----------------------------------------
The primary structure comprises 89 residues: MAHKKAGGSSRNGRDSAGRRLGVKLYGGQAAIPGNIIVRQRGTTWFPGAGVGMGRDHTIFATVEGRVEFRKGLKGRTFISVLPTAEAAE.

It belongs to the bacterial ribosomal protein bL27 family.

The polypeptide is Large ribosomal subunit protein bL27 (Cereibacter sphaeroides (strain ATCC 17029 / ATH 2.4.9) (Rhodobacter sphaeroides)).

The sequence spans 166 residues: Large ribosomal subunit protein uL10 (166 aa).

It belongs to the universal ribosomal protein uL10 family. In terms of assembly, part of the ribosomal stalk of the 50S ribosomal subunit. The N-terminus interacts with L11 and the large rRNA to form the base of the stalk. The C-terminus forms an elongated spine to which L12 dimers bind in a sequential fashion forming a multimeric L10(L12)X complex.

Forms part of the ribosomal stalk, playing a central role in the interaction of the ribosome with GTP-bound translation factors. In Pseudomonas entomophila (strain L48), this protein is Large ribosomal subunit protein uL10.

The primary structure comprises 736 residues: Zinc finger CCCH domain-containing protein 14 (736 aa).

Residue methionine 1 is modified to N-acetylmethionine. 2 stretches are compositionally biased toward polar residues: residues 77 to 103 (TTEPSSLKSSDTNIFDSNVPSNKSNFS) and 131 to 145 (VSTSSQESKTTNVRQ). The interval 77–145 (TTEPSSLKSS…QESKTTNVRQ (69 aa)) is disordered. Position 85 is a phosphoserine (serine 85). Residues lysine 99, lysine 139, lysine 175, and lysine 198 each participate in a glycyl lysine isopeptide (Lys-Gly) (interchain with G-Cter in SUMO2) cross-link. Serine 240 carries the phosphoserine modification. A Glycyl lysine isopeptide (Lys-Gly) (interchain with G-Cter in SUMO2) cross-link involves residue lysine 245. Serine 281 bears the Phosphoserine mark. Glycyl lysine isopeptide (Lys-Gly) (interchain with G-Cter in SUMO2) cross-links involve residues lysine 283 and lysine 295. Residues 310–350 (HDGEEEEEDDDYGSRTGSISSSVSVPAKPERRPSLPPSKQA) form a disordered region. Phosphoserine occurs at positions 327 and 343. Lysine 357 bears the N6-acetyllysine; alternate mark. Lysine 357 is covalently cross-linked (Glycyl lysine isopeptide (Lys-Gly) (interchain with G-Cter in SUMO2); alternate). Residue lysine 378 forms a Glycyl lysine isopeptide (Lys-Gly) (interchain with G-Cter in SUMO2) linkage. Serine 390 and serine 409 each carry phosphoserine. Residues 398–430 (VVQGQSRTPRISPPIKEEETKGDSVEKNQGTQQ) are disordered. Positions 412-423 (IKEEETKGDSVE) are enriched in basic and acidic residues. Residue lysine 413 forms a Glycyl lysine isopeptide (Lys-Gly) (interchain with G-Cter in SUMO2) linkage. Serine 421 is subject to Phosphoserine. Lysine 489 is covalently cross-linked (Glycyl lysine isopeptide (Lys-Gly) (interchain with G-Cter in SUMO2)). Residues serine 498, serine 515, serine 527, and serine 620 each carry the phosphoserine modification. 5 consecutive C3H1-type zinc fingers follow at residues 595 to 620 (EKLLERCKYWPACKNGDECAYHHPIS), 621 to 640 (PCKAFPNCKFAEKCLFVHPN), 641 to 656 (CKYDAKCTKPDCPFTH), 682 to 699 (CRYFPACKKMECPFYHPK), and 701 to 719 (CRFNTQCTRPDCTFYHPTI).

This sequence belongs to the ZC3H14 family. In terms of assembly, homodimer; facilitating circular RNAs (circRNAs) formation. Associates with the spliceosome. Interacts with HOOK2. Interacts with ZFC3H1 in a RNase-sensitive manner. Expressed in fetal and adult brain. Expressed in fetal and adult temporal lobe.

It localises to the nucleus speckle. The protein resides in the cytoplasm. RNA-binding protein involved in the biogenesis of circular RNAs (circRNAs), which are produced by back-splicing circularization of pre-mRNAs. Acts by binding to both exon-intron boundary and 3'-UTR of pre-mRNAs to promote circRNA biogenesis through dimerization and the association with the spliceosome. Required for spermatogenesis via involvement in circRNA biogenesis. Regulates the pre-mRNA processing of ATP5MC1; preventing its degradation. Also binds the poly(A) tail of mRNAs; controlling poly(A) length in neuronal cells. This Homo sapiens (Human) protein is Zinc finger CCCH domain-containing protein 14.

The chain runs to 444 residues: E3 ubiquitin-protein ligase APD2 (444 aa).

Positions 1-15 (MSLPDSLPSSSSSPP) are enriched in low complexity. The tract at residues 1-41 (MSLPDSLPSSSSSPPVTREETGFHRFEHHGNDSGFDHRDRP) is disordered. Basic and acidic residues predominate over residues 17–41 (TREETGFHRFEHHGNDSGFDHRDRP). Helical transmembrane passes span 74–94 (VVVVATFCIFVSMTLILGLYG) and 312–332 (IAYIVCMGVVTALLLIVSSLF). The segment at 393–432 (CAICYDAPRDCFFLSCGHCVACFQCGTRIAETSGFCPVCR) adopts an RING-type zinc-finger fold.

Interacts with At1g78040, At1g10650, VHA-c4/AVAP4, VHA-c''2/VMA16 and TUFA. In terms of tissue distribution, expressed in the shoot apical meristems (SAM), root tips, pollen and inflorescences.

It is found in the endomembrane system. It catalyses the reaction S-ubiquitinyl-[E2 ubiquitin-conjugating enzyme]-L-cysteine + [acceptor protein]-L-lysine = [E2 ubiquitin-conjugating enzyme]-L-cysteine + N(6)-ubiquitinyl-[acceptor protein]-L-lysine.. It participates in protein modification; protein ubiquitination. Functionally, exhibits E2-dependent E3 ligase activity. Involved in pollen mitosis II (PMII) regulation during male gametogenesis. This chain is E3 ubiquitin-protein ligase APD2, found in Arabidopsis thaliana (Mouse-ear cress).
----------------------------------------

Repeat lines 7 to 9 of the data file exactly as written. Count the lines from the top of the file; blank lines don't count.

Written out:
The primary structure comprises 736 residues: Zinc finger CCCH domain-containing protein 14 (736 aa).

Residue methionine 1 is modified to N-acetylmethionine. 2 stretches are compositionally biased toward polar residues: residues 77 to 103 (TTEPSSLKSSDTNIFDSNVPSNKSNFS) and 131 to 145 (VSTSSQESKTTNVRQ). The interval 77–145 (TTEPSSLKSS…QESKTTNVRQ (69 aa)) is disordered. Position 85 is a phosphoserine (serine 85). Residues lysine 99, lysine 139, lysine 175, and lysine 198 each participate in a glycyl lysine isopeptide (Lys-Gly) (interchain with G-Cter in SUMO2) cross-link. Serine 240 carries the phosphoserine modification. A Glycyl lysine isopeptide (Lys-Gly) (interchain with G-Cter in SUMO2) cross-link involves residue lysine 245. Serine 281 bears the Phosphoserine mark. Glycyl lysine isopeptide (Lys-Gly) (interchain with G-Cter in SUMO2) cross-links involve residues lysine 283 and lysine 295. Residues 310–350 (HDGEEEEEDDDYGSRTGSISSSVSVPAKPERRPSLPPSKQA) form a disordered region. Phosphoserine occurs at positions 327 and 343. Lysine 357 bears the N6-acetyllysine; alternate mark. Lysine 357 is covalently cross-linked (Glycyl lysine isopeptide (Lys-Gly) (interchain with G-Cter in SUMO2); alternate). Residue lysine 378 forms a Glycyl lysine isopeptide (Lys-Gly) (interchain with G-Cter in SUMO2) linkage. Serine 390 and serine 409 each carry phosphoserine. Residues 398–430 (VVQGQSRTPRISPPIKEEETKGDSVEKNQGTQQ) are disordered. Positions 412-423 (IKEEETKGDSVE) are enriched in basic and acidic residues. Residue lysine 413 forms a Glycyl lysine isopeptide (Lys-Gly) (interchain with G-Cter in SUMO2) linkage. Serine 421 is subject to Phosphoserine. Lysine 489 is covalently cross-linked (Glycyl lysine isopeptide (Lys-Gly) (interchain with G-Cter in SUMO2)). Residues serine 498, serine 515, serine 527, and serine 620 each carry the phosphoserine modification. 5 consecutive C3H1-type zinc fingers follow at residues 595 to 620 (EKLLERCKYWPACKNGDECAYHHPIS), 621 to 640 (PCKAFPNCKFAEKCLFVHPN), 641 to 656 (CKYDAKCTKPDCPFTH), 682 to 699 (CRYFPACKKMECPFYHPK), and 701 to 719 (CRFNTQCTRPDCTFYHPTI).

This sequence belongs to the ZC3H14 family. In terms of assembly, homodimer; facilitating circular RNAs (circRNAs) formation. Associates with the spliceosome. Interacts with HOOK2. Interacts with ZFC3H1 in a RNase-sensitive manner. Expressed in fetal and adult brain. Expressed in fetal and adult temporal lobe.